possibly find herself in a situation more false than--I am afraid there
is only one word, open immorality, and--er--to put yourself right with
society there is one thing, and only one, left for you to--er--do. I--I
speak for the family, and I--"

"Sugar?" Alice questioned the mother of curates.

"Yes, please."

"One lump, or two?"

"Two, please."

"Speaking for the family--" Henry resumed.

"Will you kindly pass this cup to your mother?" Alice suggested.

Henry was obliged to take the cup. Excited by the fever of eloquence, he
unfortunately upset it before it had reached his mother's hands.

"Oh, Henry!" murmured the lady, mournfully aghast. "You always were so
clumsy! And a clean cloth, too!"

"Don't mention it, please," said Alice, and then to _her_ Henry: "My
dear, just run into the kitchen, and bring me something to wipe this up.
Hanging behind the door--you'll see."

Priam sprang forward with astonishing celerity. And the occasion
brooking no delay, the guardian of the portal could not but let him
pass. In another moment the front door banged. Priam did not return. And
Alice staunched the flow of tea with a clean, stiff serviette taken from
the sideboard drawer.

_A Departure_

The family of the late Henry Leek, each with a cup in hand, experienced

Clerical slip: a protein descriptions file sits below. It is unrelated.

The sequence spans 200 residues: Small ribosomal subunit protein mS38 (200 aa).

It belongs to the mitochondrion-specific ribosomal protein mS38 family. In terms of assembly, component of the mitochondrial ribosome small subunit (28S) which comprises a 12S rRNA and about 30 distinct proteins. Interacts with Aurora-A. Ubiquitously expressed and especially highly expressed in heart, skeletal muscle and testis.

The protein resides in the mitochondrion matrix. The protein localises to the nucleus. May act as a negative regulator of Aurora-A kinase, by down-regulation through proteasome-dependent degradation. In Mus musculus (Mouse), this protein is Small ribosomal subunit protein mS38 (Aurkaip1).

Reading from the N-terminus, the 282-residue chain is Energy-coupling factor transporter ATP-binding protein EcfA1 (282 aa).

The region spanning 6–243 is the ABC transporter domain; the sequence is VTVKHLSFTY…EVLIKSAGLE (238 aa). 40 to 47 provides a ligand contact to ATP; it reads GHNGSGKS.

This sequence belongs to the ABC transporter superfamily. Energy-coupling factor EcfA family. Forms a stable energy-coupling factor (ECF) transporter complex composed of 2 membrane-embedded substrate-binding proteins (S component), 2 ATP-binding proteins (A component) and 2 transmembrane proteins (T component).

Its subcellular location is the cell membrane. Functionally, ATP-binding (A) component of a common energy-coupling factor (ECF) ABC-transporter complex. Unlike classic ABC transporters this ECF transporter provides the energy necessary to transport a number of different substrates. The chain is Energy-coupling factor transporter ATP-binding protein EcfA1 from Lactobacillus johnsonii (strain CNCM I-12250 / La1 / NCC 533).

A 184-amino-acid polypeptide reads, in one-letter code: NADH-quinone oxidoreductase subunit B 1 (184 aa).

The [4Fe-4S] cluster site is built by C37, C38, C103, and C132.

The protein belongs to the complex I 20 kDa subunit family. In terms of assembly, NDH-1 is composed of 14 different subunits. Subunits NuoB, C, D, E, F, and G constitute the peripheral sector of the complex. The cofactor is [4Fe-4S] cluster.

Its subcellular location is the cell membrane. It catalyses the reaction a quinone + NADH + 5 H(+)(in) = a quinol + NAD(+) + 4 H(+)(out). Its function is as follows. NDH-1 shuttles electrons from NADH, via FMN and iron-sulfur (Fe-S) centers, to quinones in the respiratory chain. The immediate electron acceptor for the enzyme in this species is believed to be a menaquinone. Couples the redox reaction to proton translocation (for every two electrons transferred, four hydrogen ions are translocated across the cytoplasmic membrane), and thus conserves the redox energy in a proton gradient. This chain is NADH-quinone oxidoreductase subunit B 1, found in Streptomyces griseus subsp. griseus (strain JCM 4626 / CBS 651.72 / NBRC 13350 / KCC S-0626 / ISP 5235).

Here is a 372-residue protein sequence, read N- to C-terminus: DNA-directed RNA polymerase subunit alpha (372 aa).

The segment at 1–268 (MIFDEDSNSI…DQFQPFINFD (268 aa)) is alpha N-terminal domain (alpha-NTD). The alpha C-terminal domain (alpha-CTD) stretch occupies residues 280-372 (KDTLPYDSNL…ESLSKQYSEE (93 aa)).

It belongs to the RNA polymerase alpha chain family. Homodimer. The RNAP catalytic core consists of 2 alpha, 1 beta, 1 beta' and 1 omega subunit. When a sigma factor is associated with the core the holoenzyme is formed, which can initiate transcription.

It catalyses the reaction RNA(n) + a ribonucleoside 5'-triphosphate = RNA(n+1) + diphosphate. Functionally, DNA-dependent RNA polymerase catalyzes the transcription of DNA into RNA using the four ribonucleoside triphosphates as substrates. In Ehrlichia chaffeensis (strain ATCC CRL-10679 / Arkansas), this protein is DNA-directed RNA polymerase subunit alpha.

a certain difficulty in maintaining the interview at the pitch set by
Matthew and Henry. Mrs. Leek, their mother, frankly gave way to soft
tears, while eating bread-and-butter, jam and zebra-like toast. John
took everything that Alice offered to him in gloomy and awkward silence.

"Does he mean to come back?" Matthew demanded at length. He had risen
from the foot-stool.

"Who?" asked Alice.

Matthew paused, and then said, savagely and deliberately: "Father."

Alice smiled. "I'm afraid not. I'm afraid he's gone out. You see, he's a
rather peculiar man. It's not the slightest use me trying to drive him.
He can only be led. He has his good points--I can speak candidly as he
isn't here, and I _will_--he has his good points. When Mrs. Leek, as I
suppose she calls herself, spoke about his cruelty to her--well, I
understood that. Far be it from me to say a word against him; he's often
very good to me, but--another cup, Mr. John?"

John advanced to the table without a word, holding his cup.

"You don't mean to say, ma'am," said Mrs. Leek "that he--?"

Alice nodded grievously.

Mrs. Leek burst into tears. "When Johnnie was barely five weeks old,"
she said, "he would twist my arm. And he kept me without money. And once
he locked me up in the cellar. And one morning when I was ironing he
snatched the hot iron out of my hand and--"

"Don't! Don't!" Alice soothed her. "I know. I know all you can tell me.
I know because I've been through--"

"You don't mean to say he threatened _you_ with the flat-iron?"

"If threatening was only all!" said Alice, like a martyr.